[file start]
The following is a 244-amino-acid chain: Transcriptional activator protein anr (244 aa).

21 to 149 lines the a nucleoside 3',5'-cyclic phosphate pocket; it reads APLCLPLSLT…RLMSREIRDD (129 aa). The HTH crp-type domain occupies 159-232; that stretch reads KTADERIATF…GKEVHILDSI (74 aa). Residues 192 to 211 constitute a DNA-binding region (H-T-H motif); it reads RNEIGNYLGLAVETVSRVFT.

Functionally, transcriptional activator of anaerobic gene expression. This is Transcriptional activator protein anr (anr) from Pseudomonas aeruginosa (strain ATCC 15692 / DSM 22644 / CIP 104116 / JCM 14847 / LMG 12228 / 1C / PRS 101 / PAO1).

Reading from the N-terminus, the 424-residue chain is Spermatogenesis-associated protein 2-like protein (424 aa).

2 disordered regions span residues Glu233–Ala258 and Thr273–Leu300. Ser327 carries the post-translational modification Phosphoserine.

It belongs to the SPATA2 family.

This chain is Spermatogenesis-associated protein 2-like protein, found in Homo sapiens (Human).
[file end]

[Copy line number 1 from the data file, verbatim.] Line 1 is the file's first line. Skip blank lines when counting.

The following is a 244-amino-acid chain: Transcriptional activator protein anr (244 aa).